This struggle was going on for the last half hour or so, which attracted the attention of the cook who was sitting and basking in the garden. He in turn called the couple and me. Since nobody knew when the drama would end, I told the cook and the old couple to go on with their work. As all of us were trooping into the house, my husband appeared in the verandah and asked us the reason for the commotion. When we told him about the incident, he immediately went into the house, loaded his gun and came out to shoot the snakes. The cook and the old couple begged my husband not to kill the single remaining snake as the other snake had already left the struggle and disappeared somewhere. There is a common belief that out of a pair of snakes if one is killed the other will definitely come back to take revenge on the person who killed its mate. But not heeding to their request my husband tried to shoot at the second snake twice, but both times the parrots came in between and he missed his shots. The old man told my husband “Sir, you are a good shot but still missed the aim twice. It is God’s desire that you should miss the target. If you had succeeded the other would definitely have come back to take revenge. Please leave it now.” Even I found this episode a bit too much and tried to talk him out of shooting the snake. God knows what made him listen to us, but he went inside the house. We had a very late lunch that day. After some time the second snake also slithered away as it was fed up of the parrots’ persistent vigilance and quiet was restored in the garden. I can never ever forget that incident in my life.


9 responses »

  1. Chilling encounters! I know how one feels at their sight! Written very well!

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  3. seema moghe says:

    yes, it is an experience alright! Discovery Channel at the door step!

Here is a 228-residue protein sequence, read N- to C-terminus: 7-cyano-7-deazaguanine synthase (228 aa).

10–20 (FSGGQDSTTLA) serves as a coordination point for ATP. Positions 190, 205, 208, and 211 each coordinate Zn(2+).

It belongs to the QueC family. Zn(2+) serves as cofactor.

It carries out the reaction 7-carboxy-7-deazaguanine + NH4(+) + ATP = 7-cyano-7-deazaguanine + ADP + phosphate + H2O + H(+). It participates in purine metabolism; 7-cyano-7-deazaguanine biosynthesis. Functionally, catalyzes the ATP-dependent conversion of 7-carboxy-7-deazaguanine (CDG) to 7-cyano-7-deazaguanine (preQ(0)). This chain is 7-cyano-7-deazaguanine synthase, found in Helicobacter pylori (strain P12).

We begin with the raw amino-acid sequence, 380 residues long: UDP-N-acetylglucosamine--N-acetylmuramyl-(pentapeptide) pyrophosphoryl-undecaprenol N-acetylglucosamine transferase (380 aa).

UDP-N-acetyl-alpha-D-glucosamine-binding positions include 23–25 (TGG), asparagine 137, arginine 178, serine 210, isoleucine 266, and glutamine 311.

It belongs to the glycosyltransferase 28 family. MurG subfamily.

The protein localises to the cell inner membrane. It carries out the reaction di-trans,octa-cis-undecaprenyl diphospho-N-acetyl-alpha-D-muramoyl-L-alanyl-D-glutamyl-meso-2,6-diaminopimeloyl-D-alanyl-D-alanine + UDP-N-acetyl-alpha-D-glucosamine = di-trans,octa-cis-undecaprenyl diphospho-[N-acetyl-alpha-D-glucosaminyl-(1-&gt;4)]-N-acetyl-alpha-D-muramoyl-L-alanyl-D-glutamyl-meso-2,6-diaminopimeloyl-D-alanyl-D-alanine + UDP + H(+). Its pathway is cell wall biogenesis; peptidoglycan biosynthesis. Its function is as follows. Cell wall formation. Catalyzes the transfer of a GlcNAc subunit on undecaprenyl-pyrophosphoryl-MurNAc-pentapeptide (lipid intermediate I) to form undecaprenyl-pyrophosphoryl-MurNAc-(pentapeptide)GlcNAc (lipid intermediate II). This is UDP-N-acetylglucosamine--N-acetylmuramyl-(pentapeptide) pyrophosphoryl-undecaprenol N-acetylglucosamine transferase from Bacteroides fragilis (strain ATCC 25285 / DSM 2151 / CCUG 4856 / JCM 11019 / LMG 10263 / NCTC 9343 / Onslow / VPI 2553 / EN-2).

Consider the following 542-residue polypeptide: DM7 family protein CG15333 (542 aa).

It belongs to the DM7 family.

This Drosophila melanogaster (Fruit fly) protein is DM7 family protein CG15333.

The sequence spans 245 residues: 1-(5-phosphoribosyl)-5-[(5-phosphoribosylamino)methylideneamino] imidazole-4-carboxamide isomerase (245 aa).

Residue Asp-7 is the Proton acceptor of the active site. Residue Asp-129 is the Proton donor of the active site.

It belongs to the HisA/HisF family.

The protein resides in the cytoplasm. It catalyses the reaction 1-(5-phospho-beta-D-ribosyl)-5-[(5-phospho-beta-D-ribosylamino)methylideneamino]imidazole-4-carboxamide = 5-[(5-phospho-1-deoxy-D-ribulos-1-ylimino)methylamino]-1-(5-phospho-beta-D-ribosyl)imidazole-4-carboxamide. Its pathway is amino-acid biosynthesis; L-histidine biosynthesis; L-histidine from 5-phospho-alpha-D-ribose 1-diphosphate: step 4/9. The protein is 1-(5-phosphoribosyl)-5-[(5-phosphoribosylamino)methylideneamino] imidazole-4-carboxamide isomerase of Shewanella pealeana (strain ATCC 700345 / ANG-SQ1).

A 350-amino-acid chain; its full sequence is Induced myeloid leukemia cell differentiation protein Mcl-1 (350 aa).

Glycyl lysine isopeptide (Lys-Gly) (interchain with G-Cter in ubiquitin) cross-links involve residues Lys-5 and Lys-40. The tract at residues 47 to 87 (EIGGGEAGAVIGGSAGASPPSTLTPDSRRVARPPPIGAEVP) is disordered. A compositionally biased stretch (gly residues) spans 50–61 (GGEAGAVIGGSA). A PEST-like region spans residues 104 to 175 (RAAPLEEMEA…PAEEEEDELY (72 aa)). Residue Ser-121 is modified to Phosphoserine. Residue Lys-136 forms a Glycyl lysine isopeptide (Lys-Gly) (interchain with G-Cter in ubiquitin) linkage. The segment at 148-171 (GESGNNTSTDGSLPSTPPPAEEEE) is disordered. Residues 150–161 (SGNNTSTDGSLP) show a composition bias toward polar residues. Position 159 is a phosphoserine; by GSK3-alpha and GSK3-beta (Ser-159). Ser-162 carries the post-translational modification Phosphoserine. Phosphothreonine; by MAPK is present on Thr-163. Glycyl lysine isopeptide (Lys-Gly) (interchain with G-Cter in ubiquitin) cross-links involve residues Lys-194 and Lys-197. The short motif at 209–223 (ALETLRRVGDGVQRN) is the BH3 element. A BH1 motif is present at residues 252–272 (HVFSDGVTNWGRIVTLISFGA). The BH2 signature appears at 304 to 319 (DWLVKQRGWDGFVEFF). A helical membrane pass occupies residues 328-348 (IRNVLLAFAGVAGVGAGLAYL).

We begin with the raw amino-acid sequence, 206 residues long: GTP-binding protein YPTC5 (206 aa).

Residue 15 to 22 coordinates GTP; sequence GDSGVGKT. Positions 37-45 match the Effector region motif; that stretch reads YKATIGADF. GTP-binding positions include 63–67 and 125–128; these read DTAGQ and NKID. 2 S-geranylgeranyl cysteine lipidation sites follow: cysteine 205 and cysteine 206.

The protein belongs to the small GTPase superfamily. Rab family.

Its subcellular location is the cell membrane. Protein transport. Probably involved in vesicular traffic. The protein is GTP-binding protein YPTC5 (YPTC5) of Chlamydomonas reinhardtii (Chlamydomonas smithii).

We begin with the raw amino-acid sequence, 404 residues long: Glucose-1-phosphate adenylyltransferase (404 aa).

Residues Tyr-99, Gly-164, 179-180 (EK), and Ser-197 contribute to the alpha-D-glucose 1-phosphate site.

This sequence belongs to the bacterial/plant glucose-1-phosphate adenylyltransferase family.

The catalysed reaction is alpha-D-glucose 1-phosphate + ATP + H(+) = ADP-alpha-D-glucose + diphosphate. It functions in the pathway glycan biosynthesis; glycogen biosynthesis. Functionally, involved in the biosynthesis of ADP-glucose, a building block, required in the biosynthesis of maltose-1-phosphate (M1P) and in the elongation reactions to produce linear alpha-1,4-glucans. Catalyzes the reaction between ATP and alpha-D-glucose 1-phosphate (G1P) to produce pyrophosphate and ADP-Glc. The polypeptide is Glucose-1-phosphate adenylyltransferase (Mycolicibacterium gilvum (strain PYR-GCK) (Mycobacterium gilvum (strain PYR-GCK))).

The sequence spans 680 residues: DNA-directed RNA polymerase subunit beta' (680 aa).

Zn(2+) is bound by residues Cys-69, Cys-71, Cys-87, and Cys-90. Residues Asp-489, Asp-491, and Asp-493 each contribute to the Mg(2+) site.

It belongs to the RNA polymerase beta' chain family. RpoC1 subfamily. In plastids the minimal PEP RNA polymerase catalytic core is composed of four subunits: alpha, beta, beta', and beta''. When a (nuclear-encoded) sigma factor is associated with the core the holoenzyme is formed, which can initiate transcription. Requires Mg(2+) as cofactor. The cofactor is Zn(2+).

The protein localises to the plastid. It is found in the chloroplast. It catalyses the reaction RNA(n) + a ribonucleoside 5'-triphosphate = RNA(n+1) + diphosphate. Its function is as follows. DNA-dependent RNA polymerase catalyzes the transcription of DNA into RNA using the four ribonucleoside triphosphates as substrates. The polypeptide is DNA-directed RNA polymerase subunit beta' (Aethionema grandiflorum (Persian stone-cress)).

4. vimala madon says:

    what struck me in your account was the fact that the locals in those remote places have this respect for all the wild creatures with whom they shared the land.
    There have also been several very absorbing documentaries in Animal Planet and Natgeo on romancing among snakes.

  5. srilatha chennubhotla says:

    suspense filled narration

  6. gc1963 says:

    Spine chilling account!

  7. Dear Radha,

    Nice write-up. It reminded me of my stay in Palakkad. We lived there for almost a decade and we had a snake mound in our backyard. Many people advised us to destroy the hill. In fact, the people before us who lived in that house had a terrible time with the snakes coming inside the house every once in a while. But, our logic was, that if we don’t harm the snakes, the snakes will not harm us. And they did not ,for that entire period of 8 years that we lived there. And, my son was just a little boy too then! I have seen the mating of snakes like you mentioned. It was indeed a different kind of sight. At first, I had thought that they were having a fight but later understood that they were mates.

  8. Shernaz says:

    As kids we had heard this about the mate returning to take revenge, but in our village they said this only about cobras. My dad had shot one hiding in the rafters in the kitchen and then when he fell very ill months later, the villagers kept saying it was the curse of the cobra 🙂

  9. Beyniaz says:

    Lots of snakes in our garden Radha. At first we used to kill them or chase them. Now we let them be as they keep the rhodent population down and slither out of our way. Very nice blog.